New recipe collections from Cuba, Venice, Palestine and Germany
Chosen by Christopher Hirst
The Palestinian Table by Reem Kassis (Phaidon, £24.95)
Like so many born in this troubled land, Reem Kassis lives abroad. During high-powered jobs in New York and London, she promised herself, ‘I would never return to the kitchen’ but has come to ‘grasp the undeniable importance of food to national identity.’ Irked by the oversimplification that has led chefs to ‘simply sprinkle dishes with pomegranates and zahatar and dub them Middle Eastern’, she starts with the basics, especially the nine spice mix that enhances so many dishes in this book. The combination is slightly demanding to make – the ingredients have to be gently heated and left to cool for an hour before grinding – but it will remain potent for several months. Used in a dish like chicken, onion and sumac casserole, the result is remarkable: complex and subtle. Kassis stresses that Palestinian cuisine is ‘very forgiving’. It is also unusually economical. The chicken casserole fed four for under £3. (Yes, I know it implies an excessively cheap fowl.) Ranging from spinach and chickpea stew to semolina cake (‘the perfect balance of rich and sweet yet light and fluffy’), this tempting, intelligent book transports us to a culture that few of us will be lucky enough to experience at first hand.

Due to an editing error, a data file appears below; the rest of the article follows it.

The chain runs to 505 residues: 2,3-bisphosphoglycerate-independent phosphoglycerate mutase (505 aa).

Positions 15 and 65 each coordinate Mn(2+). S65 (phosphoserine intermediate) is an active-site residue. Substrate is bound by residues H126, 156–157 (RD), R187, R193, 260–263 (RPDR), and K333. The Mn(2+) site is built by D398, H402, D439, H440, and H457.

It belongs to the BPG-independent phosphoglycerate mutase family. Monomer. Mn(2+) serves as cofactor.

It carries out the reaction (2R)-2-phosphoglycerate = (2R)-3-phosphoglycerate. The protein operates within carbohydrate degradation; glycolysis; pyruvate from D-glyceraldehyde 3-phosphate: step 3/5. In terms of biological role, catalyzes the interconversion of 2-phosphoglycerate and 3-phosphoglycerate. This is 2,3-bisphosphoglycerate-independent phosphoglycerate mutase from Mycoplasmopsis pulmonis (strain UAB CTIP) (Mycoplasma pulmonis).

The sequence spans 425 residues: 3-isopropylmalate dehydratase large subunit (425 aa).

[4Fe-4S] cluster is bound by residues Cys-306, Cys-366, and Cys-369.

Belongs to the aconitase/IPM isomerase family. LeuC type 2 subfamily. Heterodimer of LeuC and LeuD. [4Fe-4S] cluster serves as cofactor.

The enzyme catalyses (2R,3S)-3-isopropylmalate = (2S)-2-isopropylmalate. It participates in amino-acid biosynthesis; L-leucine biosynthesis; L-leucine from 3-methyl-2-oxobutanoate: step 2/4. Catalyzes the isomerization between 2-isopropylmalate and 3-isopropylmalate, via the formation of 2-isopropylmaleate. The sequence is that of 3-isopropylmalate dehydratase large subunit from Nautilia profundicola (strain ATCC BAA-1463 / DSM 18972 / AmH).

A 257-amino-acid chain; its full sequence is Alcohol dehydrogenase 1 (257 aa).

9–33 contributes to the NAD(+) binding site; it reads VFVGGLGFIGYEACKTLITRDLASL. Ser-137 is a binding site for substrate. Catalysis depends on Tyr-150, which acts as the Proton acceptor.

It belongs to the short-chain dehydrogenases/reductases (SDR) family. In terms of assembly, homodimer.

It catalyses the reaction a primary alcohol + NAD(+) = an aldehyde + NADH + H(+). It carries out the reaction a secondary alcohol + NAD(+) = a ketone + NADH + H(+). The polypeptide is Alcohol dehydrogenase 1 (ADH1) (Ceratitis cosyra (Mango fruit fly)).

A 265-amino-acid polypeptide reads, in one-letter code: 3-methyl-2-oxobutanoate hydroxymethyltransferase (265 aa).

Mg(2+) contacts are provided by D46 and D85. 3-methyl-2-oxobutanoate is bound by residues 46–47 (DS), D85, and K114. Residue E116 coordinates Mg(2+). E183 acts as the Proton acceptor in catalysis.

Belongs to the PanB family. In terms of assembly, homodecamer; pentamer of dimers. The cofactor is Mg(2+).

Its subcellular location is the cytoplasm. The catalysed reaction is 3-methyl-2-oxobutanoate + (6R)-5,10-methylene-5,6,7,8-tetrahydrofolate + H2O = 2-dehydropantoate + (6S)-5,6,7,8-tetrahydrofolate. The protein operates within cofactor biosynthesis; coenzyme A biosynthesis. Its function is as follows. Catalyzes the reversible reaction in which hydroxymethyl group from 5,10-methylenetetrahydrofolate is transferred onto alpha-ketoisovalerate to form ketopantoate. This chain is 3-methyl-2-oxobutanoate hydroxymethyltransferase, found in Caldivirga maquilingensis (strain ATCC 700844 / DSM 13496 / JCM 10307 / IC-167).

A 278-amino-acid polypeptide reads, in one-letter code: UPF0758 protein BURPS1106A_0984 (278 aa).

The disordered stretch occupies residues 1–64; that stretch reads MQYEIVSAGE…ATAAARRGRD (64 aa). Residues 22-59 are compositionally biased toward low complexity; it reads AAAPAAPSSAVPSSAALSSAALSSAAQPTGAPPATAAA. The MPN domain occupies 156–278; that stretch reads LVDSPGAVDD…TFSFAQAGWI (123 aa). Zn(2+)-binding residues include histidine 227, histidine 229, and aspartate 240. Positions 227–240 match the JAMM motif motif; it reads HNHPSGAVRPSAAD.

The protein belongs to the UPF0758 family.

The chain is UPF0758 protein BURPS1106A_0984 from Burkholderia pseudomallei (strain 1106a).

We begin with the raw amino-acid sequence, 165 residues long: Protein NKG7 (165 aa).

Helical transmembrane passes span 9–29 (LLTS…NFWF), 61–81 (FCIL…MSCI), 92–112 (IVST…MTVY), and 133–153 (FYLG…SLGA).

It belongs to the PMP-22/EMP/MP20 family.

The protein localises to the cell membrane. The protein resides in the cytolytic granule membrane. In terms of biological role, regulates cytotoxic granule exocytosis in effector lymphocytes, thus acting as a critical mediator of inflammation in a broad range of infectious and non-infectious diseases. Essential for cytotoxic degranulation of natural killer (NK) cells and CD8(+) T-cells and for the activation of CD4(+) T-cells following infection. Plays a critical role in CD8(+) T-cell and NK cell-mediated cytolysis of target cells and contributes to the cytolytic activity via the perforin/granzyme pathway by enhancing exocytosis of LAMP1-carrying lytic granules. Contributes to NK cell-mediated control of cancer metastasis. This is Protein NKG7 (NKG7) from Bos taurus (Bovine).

Cuba: The Cookbook by Madelaine Vazquez Galvez and Imogene Tondre (Phaidon, £29.95)
It is hard to imagine many other Caribbean islands inspiring a mammoth cookbook but Cuba is exceptional both for its size (11.4 million) and the many nations drawn to this large, strategically important island. We learn that beef stroganoff ‘comes from the Russian influence in Cuba after 1959’ (it was popular at Restaurant Moscu in Havana), while fish chop suey is ‘representative of Chinese influence’. Somewhat earlier, moros y cristianos (black beans and rice) was among the many Spanish endowments. The Cuba Libre cocktail arrived with the US army around 1900 (the authors note that the name is ‘controversial… Cuba was not free but rather under US domination for another 59 years’). Cuban poverty is perhaps reflected in the cracker omelette (‘containing 20 saltine or cream crackers’) and Havana-style salted dry beef (‘traditionally made with horsemeat’), which is not to say that these items are disappointing fare. From orange-flavoured carrots (‘excellent’) and Cuban pigs’ feet to the Cuban hamburger known as ‘frita’ and the curious fermented corn beverage called sambumbia (it means ‘anything with a bad taste’), this book is packed with an intriguing and distinctive feast.
Venice: Four Seasons of Home Cooking by Russell Norman (Fig Tree, £26)